Diversity seems to be more important than ever due to the diverse market of consumers and work applicants today. The competitive economy has forced employees to reconsider traditional practices of staffing and doing business. In today’s day and age, a diverse workplace made up of men and women of different ages is of immense importance for several reasons.
In order to increase market share, companies must have a diverse workforce. The United States, in the past, has seen white men thrive in business but this group is most likely to simply appeal to other white men. This is no longer profitable in today’s market and the importance of diversity in the workplace is only going to grow. According to a 2010 report by the Center for America Progress, “by the year 2050, there will be no clear racial or ethnic majority in the United States.” Competent companies will recognize the need to adapt now in order to avoid severe economic difficulties in the future.
One of the best ways to maximize profits is to empower people to perform jobs that allow them to use their strengths. This is hard to accomplish if the majority of employees are of the same gender and similar ages since the variety of skills and abilities will likely lack diversity. Therefore, a workplace consisting of both genders and a variety of ages will be able to create a group of employees with complementary skills. Employees with complementary skills can accomplish great things because each person is able to focus on work she enjoys while contributing to the overall success of her team. This results in an engaged, thriving workplace environment and more revenue for the company.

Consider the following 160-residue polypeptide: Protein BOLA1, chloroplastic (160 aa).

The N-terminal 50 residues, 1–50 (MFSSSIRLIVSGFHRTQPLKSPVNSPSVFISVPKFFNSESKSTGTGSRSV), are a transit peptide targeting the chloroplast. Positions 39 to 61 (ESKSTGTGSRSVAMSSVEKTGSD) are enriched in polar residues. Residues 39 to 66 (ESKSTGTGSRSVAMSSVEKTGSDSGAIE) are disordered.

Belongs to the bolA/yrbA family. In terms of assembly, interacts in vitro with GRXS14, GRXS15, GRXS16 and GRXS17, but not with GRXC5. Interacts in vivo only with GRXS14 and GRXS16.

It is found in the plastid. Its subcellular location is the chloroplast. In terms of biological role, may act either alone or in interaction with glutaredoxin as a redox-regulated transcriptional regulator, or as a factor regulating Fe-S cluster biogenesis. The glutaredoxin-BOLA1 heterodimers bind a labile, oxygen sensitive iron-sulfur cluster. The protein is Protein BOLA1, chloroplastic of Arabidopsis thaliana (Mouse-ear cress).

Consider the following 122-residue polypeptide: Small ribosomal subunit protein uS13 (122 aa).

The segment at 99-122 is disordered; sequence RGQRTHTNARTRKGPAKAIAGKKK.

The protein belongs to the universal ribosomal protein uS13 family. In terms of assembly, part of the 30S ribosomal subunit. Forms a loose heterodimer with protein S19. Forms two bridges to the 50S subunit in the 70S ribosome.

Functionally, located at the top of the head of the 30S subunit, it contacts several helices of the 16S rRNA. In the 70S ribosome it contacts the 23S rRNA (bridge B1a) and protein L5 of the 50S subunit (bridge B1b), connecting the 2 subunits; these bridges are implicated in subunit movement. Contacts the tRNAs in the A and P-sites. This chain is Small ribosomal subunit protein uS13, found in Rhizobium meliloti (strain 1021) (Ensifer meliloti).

Most people at some point in their lives have experienced being excluded, often due to being perceived as different and/or threatening; this is known as social exclusion. Social exclusion in the workplace is costly because it can result in disengaged, unproductive employees and high turnover. According to an article published by “Gallup Business Journal,” disengaged employees account for 71 percent of the American workforce. One way to avoid these unnecessary costs is for employees to foster inclusion in the workplace by having an office filled with both men and women of various ages and ethnicities.
Once inclusion is fostered, creativity can flourish. Due to the high availability and distribution of goods and services to consumers worldwide, what companies really need are people with innovative ideas and creative problem-solving skills. A 2011 study published in Forbes found that 85 percent of the 321 executives surveyed agreed that a diverse workplace is key in powering innovation. This shows different perspectives are imperative in the business world and, once again, reinforces the importance of varying ages and genders in the workplace.
Sydney Neely has worked in the education arena for more than 10 years, teaching general education, the arts, communication and finance. She holds Bachelor of Arts and Master of Education degrees from Arizona State University. Neely also holds several state and federal financial licenses in life insurance and investments (Series 6 and 63).